Motocross Is all about big jumps, big engines and big wipe-outs. Motocross racing really began to advance as a sport after World War II, with races being run on dirt ovals or horse race tracks. Races were later held on bigger tracks and the courses were modified to include larger banks and bigger jumps. Post World War II motorcycle manufacturing, vital to the war effort, became a fiery industry as civilian demand bursts both in Europe and further afield. Moto went from 50cc to 250cc engines in the 1950s and 60s, resulting in bikes that had greater agility and that were lighter and speedy than their predecessors, all elements which were essential for motocross racing.
By the 1980s, the top motocross riders were racing in large stadiums in front of huge audiences. One of the biggest names in motocross racing now is teenage star, James “Bubba” Stewart, who has been winning national races since he was 15.
Motocross – Freestyle
In the 1990s, the sport of freestyle motocross was born. Instead of racing around a track filled with jumps, hills and other obstacles, freestyle riders would perform different high-flying tricks on their bikes like backflips, superman grabs and 360s.
Freestyle motocross (also known as FMX) is a level on the sport of in which riders attempt to affect judges with jumps and stunts.
The two main categories of freestyle events are:
- Big Air (popular as Best Trick), in which each rider gets two jumps — usually covering more than 75 ft (22.8m) — from a dirt-covered ramp. A panel of judges assesses the style, trick difficulty, and originality and declares a score on a 100-point scale. Each rider’s highest single-jump score is compared; top score wins.
- Freestyle motocross, the older of the two events, in which riders conducts two routines, each lasting between 90 seconds and 14 minutes, on a course consisting of multiple jumps of varying lengths and angles that generally occupy one to two acres (.4 to .8 hectares). Like Big Air, a panel of judges assigns each contestant a score based on a 100-point scale, looking for difficult tricks and variances over jumps.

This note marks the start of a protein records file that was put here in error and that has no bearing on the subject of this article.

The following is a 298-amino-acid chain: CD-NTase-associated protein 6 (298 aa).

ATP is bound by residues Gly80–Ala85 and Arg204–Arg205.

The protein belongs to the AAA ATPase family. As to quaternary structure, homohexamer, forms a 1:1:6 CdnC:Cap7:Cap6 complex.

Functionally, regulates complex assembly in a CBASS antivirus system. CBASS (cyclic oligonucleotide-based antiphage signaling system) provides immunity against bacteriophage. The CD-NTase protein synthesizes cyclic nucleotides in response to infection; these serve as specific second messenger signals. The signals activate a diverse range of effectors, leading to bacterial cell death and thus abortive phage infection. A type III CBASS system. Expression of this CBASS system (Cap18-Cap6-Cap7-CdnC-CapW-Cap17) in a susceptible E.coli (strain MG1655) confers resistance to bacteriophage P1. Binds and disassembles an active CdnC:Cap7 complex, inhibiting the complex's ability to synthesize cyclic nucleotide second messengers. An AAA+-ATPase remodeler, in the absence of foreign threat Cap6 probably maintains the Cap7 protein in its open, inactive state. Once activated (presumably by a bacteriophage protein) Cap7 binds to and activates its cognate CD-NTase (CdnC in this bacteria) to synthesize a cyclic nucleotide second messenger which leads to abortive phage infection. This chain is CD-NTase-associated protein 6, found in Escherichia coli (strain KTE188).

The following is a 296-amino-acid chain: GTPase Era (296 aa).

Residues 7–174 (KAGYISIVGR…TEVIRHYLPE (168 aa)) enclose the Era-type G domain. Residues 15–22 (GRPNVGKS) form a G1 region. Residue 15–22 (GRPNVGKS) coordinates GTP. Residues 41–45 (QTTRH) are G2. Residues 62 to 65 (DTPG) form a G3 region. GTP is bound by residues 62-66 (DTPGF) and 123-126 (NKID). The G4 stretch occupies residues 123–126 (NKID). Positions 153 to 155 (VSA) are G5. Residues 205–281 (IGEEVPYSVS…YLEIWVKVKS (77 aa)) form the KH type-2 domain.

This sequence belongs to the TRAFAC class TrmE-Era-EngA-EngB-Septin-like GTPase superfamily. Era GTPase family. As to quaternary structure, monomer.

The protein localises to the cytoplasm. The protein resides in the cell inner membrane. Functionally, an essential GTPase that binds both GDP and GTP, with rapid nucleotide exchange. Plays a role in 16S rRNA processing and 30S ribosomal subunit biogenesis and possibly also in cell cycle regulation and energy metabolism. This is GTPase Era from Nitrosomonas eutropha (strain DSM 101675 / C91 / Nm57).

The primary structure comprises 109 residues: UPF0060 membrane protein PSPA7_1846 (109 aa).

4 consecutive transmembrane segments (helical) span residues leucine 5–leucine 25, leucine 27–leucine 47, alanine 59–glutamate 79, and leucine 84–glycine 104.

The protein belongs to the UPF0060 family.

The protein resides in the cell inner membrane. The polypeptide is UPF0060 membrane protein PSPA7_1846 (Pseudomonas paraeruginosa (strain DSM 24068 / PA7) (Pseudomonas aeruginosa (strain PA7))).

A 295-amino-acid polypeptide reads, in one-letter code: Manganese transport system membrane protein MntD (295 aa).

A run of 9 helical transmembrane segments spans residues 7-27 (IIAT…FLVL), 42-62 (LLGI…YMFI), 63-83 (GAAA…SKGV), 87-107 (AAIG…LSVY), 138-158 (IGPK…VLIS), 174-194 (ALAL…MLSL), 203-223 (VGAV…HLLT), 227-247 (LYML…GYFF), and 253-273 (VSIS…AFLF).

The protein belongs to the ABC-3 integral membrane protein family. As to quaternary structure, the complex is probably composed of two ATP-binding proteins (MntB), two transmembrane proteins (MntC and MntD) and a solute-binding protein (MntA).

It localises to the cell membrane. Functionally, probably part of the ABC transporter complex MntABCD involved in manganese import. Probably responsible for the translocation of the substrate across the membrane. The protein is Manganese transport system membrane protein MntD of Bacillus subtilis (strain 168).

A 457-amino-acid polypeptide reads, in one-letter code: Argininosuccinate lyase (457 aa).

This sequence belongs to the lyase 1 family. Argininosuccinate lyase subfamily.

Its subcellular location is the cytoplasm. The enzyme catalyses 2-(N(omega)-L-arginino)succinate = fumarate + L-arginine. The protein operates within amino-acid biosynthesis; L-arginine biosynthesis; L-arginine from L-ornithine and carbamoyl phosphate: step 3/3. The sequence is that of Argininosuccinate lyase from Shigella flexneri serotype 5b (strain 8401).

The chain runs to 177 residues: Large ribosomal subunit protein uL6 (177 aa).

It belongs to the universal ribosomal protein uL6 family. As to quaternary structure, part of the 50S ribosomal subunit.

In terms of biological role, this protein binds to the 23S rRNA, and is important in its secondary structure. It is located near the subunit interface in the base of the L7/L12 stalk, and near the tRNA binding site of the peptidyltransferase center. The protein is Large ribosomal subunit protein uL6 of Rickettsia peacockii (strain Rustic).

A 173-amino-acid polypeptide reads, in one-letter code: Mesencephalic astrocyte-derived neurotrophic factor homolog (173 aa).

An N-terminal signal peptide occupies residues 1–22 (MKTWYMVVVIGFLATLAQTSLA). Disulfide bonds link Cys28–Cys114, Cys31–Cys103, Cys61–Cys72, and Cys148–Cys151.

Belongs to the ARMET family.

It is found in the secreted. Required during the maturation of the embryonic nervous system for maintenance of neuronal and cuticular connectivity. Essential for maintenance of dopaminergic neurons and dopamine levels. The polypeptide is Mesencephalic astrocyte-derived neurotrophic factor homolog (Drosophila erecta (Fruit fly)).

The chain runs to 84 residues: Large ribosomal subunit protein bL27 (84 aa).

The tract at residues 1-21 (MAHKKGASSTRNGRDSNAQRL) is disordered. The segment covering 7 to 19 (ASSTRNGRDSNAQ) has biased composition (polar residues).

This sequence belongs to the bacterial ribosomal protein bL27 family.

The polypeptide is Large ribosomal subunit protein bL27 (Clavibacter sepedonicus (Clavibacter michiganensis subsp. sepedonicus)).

Besides performing mind-blowing stunts, freestyle motocross riders have also carried some of the nastiest wipeouts in the history of action sports – broken spleens, fractured collarbones and shattered ankles are just some of the gruesome injuries that have resulted from death-defying stunts that go wrong. The masters of freestyle motocross include riders like , and .
Motocross – Getting Started:
Motocross is a sport that can be amusement, physically demanding and very exhilarating. The best way to learn, without hurting yourself, is by taking lessons from an experienced rider. Besides being fun, motocross can also be exorbitant. The cost of a bike, gear and transportation to a track for races can end up costing some pretty major bling. Recently, motocross has gradually developed new forms of riding and disciplines ranging from indoor stadium arena events such as Supercross and Arenacross to Freestyle Motocross where riders display an array of skills while performing thrilling jumps and stunts.
Motocross Facts and Records: (source: Internet)
- The longest jumpever landed on a dirt bike is 278 feet by Trigger Gumm.
- In 2002, Caleb Wyatt became the first motocross rider to land a backflip.
- Brian Deegan has won ten medals in motocross at the X Games – more than any other rider.
- Freestyle motocross is now part of the Winter X Games, with riders performing tricks off snow jumps.
- Dirt bikes are lightweight, off-road motorcycles built with a rugged frame, special tires and stiff suspension to navigate hilly, rough terrain in all types of weather.
- Dirt bikes are used in motocross racing events held in North America, Europe and Asia.
- Dirt bikes are used with an emphasis on agility and lightweight manoeuvrability, and as a result they have an engine size less than 500cc.
- The bikes are powered either by a two-stroke or four-stoke
- Dirt bikes are not licensed because they are illegal on streets and highways, but some U.S. states require a sticker registration fee.
- The father of the modern dirt bike is the British-made BSA.
- By the 1970s, Japanese motorcycle makers muscled out the British bikes with Yamaha, Suzuki, Kawasaki and
- Freestyle motocross or FMX started in the 1990’s.
- Motocross racing became so popular in the United States that the first stadium off-road event was held at the Los Angeles Coliseum in 1972.
- Motocross evolved in the UK out of trials.